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In Czech Republic, Beer, not Soda, is the Problem

January 28, 2013
Plain English Version

At taverns in the Czech Republic, beer is cheaper than water.

In the U Zelenku tavern in Prague, a pint of beer costs as little as 99 cents. The same size soda water (seltzer or club soda) is $1.30. At the touristy Kolkovna restaurant, a pint of beer costs $2.50 while mineral water costs $2.29 for a bottle less than half the size.

Czechs are huge consumers of beer. The average Czech drinks 37 gallons a year. That is more than double the amount Americans drink. Czechs call beer “liquid bread” or “mother’s milk for adults.”

An expert said, “Beer is really widespread, with very deep roots. It is a well-anchored, important part of everyday life. Since the Middle Ages people have made beer their primary drink.”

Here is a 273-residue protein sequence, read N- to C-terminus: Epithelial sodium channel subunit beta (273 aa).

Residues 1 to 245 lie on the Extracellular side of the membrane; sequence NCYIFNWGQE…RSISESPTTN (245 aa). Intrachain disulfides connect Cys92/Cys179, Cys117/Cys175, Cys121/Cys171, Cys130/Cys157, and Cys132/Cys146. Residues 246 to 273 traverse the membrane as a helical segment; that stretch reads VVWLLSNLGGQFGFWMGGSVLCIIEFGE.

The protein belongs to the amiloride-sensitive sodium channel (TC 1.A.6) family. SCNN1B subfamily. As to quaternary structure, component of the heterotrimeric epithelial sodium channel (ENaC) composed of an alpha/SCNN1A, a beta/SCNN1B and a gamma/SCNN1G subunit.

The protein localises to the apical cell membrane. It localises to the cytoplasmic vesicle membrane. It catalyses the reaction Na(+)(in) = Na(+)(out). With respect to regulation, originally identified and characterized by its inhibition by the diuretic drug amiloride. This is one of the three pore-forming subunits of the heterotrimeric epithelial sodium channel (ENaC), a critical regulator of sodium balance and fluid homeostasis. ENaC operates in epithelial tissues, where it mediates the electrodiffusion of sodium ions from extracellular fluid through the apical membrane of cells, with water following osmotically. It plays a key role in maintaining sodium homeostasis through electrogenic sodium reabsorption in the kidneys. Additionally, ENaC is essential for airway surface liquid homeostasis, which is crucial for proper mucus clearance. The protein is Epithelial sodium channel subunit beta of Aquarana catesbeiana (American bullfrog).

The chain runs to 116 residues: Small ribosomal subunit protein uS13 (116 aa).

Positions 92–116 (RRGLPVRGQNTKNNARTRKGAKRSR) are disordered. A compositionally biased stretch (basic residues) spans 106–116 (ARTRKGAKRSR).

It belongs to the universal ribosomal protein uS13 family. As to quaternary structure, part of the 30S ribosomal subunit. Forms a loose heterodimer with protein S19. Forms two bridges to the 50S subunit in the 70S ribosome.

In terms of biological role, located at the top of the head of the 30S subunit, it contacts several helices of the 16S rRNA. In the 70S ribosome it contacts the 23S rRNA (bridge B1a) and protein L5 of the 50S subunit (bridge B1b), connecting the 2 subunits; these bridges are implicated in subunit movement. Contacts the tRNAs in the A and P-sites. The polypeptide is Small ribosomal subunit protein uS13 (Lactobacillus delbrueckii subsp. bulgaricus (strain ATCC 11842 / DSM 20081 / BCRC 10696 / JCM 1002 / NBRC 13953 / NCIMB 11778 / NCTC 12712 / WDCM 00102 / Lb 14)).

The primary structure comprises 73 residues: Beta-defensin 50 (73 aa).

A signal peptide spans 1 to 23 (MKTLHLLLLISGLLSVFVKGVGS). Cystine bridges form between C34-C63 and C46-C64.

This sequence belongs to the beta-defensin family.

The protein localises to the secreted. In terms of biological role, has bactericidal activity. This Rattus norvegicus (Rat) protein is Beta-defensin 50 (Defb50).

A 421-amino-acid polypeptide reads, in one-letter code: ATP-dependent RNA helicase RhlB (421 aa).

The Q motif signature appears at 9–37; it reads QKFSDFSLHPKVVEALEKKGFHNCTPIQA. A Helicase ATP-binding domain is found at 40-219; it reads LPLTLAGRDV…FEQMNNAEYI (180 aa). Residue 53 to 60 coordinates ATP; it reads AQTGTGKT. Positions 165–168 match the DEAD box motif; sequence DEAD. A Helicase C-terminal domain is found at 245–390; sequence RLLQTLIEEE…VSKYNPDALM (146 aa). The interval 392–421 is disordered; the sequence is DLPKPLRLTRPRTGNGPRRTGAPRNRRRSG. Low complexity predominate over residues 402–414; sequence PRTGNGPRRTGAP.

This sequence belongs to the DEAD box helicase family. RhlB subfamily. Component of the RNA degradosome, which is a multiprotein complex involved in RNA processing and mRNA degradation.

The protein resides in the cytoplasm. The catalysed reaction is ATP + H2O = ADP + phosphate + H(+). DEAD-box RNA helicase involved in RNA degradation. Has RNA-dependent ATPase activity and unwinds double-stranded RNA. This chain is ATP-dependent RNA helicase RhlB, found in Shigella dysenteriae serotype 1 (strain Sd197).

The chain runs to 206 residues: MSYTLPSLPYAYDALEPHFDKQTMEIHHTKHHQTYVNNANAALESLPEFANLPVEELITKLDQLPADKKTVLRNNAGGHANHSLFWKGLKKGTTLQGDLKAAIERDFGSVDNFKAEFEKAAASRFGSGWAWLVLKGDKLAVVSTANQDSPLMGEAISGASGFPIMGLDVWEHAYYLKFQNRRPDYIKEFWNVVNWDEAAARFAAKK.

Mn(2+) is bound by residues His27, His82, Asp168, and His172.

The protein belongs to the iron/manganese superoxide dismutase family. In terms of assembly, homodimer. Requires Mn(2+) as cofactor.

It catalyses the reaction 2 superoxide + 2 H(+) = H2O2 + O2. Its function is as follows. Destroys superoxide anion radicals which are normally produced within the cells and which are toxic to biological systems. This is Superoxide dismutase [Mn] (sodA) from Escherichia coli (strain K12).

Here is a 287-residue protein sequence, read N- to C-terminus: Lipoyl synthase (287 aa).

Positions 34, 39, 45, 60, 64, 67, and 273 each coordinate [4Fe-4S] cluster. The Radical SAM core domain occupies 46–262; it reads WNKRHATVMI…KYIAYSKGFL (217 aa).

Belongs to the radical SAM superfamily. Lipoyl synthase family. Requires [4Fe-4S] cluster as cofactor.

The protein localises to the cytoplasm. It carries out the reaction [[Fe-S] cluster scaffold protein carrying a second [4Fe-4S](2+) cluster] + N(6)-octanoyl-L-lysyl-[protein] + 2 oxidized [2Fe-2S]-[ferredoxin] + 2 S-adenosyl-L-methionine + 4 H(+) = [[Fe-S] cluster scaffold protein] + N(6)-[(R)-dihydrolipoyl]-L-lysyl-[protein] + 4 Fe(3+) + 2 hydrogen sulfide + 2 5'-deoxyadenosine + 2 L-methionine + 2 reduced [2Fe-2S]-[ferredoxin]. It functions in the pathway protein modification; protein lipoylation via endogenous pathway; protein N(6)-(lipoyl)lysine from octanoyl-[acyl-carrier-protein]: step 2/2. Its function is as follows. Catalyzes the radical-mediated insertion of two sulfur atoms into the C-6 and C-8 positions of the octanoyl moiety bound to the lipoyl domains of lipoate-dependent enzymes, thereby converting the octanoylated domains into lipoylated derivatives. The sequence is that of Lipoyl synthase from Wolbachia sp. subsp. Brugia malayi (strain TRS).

The Czech Republic Minister of Health is trying to change that.

He wants restaurants and bars to offer at least one non-alcoholic drink at a price lower than the price of beer.

His goal is to reduce beer drinking, especially among teenagers. The drinking age is 18. He also wants to fine bar owners for serving alcohol to minors and limit indoor smoking.

He also said it would be even easier to offer customers a pitcher of tap water. However, that is not the custom in the Czech Republic.

Czechs do not like the government regulating their behavior. It is a reaction to the time when they were under communist rule.

The Health Minister said, “I can imagine the law we offer may not be successful this year, but maybe next time.”

The Wall Street Journal

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